You see it in the movies or in finales of tv shows: girl runs off to her dream job (good for her!)…but 5 minutes later her taxi is turning around, or she’s showing up on the stoop of the boy, saying no, I want the love! Who doesn’t love happy endings like that…but when it’s your own life, it’s not quite like that.

People hold back on making major decisions because they’re scared, because it means something different, because it means taking responsibility, doing the hard thing. And when one person holds back too long, it eventually means the other person has to make that hard decision for the both of them and then no one is happy. How do you get around that? How do you figure out the “best” decision for everyone involved?

What’s driving us?

Every day, in various situations, we ask questions like, what’s the reason for this? Why are we doing this? What’s the goal? Who is behind this? Who are we doing this for?

We ask it at work when we begin a new project and there isn’t much direction yet. We ask it of our friends or family if we’re confused by their actions, or if a relationship is stalled. We ask it of ourselves when thinking about our future, when setting goals for the year, when making life-changing decisions.

Sometimes, we have the answer. Sometimes, it’s as easy as setting a fundraising target or making a project plan with roles and responsibilities. Sometimes it’s telling someone you love the truth, clearing the air, and fixing the problem.

But sometimes, these questions seem almost unanswerable. Impossible. Cloudy. Questions you know aren’t going away, but still, months later, sometimes years later, you still can’t pin down.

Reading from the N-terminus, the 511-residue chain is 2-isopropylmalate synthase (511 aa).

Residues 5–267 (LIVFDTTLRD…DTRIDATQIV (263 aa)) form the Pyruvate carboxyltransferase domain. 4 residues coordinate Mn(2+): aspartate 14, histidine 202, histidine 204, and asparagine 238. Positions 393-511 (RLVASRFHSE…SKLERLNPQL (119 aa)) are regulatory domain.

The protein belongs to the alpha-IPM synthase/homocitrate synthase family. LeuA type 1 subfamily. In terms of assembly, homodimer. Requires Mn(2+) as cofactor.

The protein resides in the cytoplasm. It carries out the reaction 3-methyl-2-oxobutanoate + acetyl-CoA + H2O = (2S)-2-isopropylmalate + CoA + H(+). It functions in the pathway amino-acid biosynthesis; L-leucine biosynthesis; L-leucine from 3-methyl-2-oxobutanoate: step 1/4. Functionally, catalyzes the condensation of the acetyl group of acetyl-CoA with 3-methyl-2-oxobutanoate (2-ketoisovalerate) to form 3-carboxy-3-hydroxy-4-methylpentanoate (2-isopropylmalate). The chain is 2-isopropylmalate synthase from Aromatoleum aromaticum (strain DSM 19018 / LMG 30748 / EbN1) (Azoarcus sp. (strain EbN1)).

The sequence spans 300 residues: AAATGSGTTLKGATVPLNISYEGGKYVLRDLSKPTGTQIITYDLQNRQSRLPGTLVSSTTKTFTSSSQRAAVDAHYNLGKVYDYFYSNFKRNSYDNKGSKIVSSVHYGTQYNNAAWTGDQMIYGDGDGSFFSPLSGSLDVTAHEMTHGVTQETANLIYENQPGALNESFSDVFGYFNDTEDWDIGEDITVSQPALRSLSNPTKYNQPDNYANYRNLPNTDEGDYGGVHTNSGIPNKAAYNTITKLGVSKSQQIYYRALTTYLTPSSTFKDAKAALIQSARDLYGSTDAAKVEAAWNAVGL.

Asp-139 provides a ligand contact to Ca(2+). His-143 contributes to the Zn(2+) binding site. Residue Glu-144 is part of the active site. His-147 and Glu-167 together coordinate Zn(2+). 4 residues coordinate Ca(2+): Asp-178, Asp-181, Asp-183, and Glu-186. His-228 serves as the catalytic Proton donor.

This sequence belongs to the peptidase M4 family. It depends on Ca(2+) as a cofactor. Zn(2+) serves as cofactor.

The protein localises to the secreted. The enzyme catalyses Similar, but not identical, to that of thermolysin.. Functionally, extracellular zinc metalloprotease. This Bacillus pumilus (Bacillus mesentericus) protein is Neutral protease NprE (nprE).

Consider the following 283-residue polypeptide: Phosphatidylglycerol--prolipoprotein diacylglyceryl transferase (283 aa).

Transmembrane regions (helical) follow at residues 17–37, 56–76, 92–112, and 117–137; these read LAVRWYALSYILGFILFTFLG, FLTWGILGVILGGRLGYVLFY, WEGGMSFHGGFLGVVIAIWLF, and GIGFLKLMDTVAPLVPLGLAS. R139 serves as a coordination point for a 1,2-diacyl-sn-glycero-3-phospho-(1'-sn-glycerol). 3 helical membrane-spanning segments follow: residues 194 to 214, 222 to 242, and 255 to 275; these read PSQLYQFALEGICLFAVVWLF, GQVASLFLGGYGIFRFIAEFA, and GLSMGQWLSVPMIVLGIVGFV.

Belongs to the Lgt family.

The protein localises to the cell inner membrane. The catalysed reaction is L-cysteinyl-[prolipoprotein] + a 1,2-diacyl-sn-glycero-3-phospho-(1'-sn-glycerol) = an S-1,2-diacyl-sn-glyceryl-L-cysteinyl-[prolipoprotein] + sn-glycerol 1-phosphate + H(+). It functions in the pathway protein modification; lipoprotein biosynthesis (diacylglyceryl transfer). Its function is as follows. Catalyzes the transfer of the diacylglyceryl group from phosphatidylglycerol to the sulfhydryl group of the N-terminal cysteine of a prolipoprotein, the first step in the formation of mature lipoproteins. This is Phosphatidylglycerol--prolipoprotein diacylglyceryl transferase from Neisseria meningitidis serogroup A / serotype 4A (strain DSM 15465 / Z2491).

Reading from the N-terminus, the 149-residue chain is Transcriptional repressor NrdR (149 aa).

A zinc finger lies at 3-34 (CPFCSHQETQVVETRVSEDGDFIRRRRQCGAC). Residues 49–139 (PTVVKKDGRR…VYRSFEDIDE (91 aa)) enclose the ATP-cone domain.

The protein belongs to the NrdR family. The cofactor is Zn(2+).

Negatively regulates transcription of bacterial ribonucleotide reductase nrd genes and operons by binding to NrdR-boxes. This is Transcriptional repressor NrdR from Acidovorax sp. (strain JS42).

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What do you want to do?

As a kid, we were endlessly asked by parents, teachers, friends and grandma what we wanted to be when we grew up. Back then, it was easy: a firefighter! a ballerina! In my case, a writer. As we grew older, the question still lingered, but the answer wasn’t always so simple. The one or two-word career we dreamed about wasn’t going to just poof! appear on a business card all ready for us to hand out. For some people, it’s because their dream career is unrealistic, too expensive, or too hard. But for some of us, that dream is still alive, but now, the question is more about how do we fit that into the rest of our lives? Too bad we can’t have it as easy as dogs: wake up, eat, poop, sleep, do it all over again. What a life!

What's all the fuss about?

We get boyfriends, girlfriends, rent payments. Our chosen field is suddenly not the best to enter into in bad economic times and changing technologies (newspaper reporter, anyone?). Suddenly, it’s not just about picking something and being it – and that age-old question of “what do you want to do?” is constantly staring us in the face, making us impatient, causing us to hem and haw over our every decision.

Four years ago, I didn’t know what exactly I would be doing, or where I would be. I just knew that I wanted to be writing, and living in a fun place (Chicago, DC, NYC, etc.). When I decided to graduate early and get a head start on life, I had only starting dating my boyfriend a week before. A boyfriend who was headed to law school, so that already meant long times ahead. Four years ago, I didn’t really have a plan, for once in my life, except to go do something I loved, and I figured the rest would come along.